ISLAMABAD: Supreme Court Justice Ijaz-ul-Ahsan wondered on Thursday whether “wiping out” of a conviction to an accused after entering into plea bargain, under the recent amendments in the National Accountability Ordinance (NAO), was akin to the presidential pardon, even though the former was awarded by a court of law for corrupt practices.
“It’s something even the president, by exercising his constitutional authority to pardon, cannot do,” observed Justice Ahsan.
Headed by Chief Justice of Pakistan (CJP) Umar Ata Bandial, Justice Ahsan was one of the members of a three-judge Supreme Court bench hearing a challenge by PTI chairman Imran Khan to the amendments made in the NAB law in August.
During proceedings on Thursday, Justice Ahsan said a question comes to mind: whether a conviction under the accountability law can be erased through subsequent legislation, especially if a conviction awarded by a court stays until the president pardons someone.
Mumtaz Yousuf, an additional prosecutor general of the National Accountability Bureau, told the Supreme Court that 219 references had been withdrawn so far from different courts and referred back to NAB after recent amendments in the law.
He explained that NAB had constituted a committee to determine which case would still fall within its jurisdiction and which should be referred to relevant forums in view of the amendments.
From 2000 to 2022, NAB recovered an amount of Rs91.547 billion — Rs65bn through plea bargain and the rest under the voluntary return plan, the official added.
Justice Syed Mansoor Ali Shah asked senior counsel Khawaja Haris Ahmed, who represents the petitioner, if amendments were intended to make the accountability law favourable to offenders, would it not amount to violation of fundamental rights.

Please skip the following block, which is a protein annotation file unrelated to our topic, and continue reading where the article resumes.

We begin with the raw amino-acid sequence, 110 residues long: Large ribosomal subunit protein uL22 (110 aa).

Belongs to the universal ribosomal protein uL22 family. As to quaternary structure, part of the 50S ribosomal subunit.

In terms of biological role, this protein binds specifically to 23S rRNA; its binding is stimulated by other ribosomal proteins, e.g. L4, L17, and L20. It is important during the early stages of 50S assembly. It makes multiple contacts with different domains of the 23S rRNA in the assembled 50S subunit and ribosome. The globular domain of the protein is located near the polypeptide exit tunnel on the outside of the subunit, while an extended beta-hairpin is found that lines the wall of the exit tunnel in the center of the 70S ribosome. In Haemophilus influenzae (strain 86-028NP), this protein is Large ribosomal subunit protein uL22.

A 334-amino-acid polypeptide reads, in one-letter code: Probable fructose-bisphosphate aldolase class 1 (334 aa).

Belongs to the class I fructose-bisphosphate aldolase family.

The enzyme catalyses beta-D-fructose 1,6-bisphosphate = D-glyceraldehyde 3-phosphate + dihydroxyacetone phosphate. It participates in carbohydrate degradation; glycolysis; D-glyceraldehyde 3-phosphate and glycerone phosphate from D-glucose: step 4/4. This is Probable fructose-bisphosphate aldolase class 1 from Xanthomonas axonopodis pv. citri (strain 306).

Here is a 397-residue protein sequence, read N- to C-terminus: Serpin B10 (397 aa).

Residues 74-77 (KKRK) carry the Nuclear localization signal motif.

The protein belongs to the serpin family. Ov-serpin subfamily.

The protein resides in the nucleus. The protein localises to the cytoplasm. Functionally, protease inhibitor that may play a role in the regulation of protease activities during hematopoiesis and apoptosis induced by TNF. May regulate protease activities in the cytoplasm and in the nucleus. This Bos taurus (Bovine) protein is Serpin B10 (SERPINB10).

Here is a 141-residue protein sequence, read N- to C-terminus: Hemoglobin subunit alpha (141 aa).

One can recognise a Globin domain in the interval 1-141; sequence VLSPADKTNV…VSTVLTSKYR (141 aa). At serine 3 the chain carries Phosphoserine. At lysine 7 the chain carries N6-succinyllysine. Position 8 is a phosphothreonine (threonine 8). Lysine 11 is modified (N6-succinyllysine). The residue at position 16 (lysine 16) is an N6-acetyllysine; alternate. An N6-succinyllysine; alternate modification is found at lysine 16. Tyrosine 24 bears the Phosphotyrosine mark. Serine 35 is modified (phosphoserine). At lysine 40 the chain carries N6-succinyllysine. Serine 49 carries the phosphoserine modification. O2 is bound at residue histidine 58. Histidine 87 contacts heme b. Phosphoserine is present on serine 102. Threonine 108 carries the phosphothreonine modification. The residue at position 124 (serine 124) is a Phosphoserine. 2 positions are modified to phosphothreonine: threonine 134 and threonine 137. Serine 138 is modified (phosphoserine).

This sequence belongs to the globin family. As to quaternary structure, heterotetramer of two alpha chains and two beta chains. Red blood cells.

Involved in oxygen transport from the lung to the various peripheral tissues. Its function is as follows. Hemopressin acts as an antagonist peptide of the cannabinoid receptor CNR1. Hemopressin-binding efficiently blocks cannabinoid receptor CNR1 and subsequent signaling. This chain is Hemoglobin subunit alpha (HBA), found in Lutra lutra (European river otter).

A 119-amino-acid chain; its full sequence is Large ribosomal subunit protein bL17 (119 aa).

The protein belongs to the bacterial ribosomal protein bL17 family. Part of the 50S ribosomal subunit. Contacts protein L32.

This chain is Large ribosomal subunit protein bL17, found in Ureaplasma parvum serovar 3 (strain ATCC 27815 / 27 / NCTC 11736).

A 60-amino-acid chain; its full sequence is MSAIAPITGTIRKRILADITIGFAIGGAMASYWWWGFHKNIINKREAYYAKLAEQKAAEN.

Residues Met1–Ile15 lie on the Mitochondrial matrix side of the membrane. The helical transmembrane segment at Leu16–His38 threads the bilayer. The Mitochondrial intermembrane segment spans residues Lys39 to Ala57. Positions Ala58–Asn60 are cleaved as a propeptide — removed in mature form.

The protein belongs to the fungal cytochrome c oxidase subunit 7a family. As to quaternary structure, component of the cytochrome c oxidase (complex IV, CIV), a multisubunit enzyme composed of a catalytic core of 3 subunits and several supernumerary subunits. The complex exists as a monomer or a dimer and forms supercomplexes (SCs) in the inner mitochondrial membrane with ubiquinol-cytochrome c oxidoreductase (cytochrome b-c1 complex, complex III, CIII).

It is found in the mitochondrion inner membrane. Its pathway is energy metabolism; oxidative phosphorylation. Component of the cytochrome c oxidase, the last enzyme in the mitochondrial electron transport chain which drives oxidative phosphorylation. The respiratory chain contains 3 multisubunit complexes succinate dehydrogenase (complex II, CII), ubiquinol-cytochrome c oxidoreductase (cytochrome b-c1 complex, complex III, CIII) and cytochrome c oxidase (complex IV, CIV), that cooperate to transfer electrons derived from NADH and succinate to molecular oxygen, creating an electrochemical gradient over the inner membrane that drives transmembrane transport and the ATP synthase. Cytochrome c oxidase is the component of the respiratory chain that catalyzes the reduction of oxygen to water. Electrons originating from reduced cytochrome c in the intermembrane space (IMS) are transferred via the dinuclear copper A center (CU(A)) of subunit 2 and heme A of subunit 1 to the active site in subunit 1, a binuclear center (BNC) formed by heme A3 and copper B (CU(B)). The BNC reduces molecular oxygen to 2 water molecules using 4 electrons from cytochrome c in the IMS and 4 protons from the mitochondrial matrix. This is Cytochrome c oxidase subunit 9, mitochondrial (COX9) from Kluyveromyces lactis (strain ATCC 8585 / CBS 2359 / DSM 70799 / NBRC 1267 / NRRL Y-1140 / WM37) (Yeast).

Justice Shah observed a conviction that followed a plea bargain was not a conviction in the “real sense of the word” since convictions are awarded by a court of law after a trial of an accused. Khawaja Haris said a plea bargain agreement was considered successful if an accused confesses to a crime and then agrees to return the money in return for “a lighter punishment”.
Justice Shah reminded him that not only a sentence but also a conviction is nullified if a convict in a murder case enters into a settlement with the victim’s family. In such cases, the accused can even be re-employed, Justice Shah said.
Chief Justice Umar Ata Bandial, addressing Khawaja Haris, said he must appreciate that drafting of the amendments to NAB law was very good, for which the law minister deserves praise.
Justice Ahsan agreed with the observation.
Published in Dawn, October 7th, 2022